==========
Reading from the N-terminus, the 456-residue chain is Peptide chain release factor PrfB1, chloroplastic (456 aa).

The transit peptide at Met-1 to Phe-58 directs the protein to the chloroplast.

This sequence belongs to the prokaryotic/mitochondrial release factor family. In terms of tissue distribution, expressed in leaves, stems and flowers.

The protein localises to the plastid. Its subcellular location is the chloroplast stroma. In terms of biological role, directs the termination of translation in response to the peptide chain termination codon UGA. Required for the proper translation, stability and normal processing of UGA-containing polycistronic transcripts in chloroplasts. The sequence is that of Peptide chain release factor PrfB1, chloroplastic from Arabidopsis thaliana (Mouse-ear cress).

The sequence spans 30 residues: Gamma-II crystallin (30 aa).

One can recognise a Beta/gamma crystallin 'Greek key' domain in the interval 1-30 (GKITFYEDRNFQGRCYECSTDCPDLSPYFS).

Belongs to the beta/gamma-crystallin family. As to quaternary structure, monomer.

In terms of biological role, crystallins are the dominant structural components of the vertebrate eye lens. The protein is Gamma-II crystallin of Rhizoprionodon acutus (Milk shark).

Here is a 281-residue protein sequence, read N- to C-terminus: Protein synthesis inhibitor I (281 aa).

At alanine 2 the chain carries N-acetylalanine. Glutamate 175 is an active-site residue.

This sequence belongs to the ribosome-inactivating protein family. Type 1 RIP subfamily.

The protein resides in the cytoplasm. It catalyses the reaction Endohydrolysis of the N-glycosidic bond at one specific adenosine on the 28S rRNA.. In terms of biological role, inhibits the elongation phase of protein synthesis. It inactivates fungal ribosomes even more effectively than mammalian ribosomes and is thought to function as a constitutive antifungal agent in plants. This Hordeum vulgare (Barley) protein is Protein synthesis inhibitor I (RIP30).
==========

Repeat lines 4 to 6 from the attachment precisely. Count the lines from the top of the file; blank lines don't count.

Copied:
The protein localises to the plastid. Its subcellular location is the chloroplast stroma. In terms of biological role, directs the termination of translation in response to the peptide chain termination codon UGA. Required for the proper translation, stability and normal processing of UGA-containing polycistronic transcripts in chloroplasts. The sequence is that of Peptide chain release factor PrfB1, chloroplastic from Arabidopsis thaliana (Mouse-ear cress).

The sequence spans 30 residues: Gamma-II crystallin (30 aa).

One can recognise a Beta/gamma crystallin 'Greek key' domain in the interval 1-30 (GKITFYEDRNFQGRCYECSTDCPDLSPYFS).